Early last month, after an epic 8½ month voyage through the inner Solar System, NASA’s Curiosity rover touched down on the surface of Mars.
Described by the space agency’s leadership as the most challenging robotic mission in its history, Curiosity’s journey to the red planet was a dramatic illustration of one of the great truisms of space travel: the success or failure of years of engineering effort frequently boils down to a breathless few minutes as the landing site comes into view.
In a critical period dubbed “seven minutes of terror” by the engineers at NASA’s Jet Propulsion Laboratory (JPL), the probe carrying the rover left the freezing temperatures of deep-space and began a dramatic deceleration to the planet’s surface that tested the onboard engineering systems to the limit. Incredibly, Curiosity touched down at the precise moment and in the exact spot pinpointed by the project’s engineering team years before. The SUV-sized rover, the largest vehicle of its kind ever to land on another planet, has now begun its quest to discover whether Mars might have once supported life.
As with all big space missions, touchdown was greeted by much whooping and high-fiving back at mission control. But despite a palpable sense of relief, there was little surprise that the landing had gone so well. Indeed, thanks to a design process that had taken attention to detail and simulation to a whole new level, the JPL team had an exceptionally high level of confidence in their technology.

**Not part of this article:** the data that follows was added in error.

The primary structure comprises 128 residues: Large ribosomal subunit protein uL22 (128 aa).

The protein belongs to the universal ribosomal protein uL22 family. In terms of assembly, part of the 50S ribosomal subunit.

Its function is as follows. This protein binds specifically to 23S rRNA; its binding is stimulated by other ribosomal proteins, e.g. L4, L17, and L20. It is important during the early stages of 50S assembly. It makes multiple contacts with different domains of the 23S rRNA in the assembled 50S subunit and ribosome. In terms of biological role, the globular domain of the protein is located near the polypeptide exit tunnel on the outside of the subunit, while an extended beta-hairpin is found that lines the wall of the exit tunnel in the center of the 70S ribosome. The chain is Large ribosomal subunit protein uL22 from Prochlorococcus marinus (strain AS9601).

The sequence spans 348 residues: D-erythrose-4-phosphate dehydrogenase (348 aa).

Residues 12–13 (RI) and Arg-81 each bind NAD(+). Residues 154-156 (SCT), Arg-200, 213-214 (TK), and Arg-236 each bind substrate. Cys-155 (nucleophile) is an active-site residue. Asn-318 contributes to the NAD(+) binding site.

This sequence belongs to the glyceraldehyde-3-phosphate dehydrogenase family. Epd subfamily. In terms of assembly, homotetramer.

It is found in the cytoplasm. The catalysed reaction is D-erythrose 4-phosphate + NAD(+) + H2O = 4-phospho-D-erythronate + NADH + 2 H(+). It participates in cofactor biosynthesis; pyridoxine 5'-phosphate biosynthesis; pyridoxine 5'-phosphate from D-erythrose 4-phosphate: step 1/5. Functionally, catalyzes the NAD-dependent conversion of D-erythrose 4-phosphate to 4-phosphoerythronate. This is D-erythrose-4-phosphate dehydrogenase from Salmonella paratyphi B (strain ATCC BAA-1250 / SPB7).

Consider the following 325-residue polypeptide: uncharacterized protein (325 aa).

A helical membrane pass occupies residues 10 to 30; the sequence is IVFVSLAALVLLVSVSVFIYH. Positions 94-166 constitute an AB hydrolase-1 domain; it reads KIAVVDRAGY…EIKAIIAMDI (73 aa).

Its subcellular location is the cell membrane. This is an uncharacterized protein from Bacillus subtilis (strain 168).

This confidence was thanks in no-small part to the use of a fully integrated suite of engineering software that was used by the entire Mars Science Laboratory (MSL) team throughout the design, test and development process. Supplied by Siemens, the software has 2 key components: the company’s NX suite, which was used for design and simulation; and Teamcenter, a product lifecycle management (PLM) tool that enables a diverse engineering team to create a single integrated source of data.
‘Our software helps people design very complex products from beginning to end,’ explained Siemens’ VP of aerospace and defence Tim Nicholls. ‘You can take a conceptual design, and then break it down to FEA models to analyse loads that a product will experience. These models allow you to simulate, simulate, and simulate and predict all of the loads and worst case scenarios. Once you complete this analysis you start to build prototypes and do and extensive amount of instrumented lab tests. That data is then loaded in to the mathematical models, to verify that the assumptions are correct, and the models are then revised and optimised.’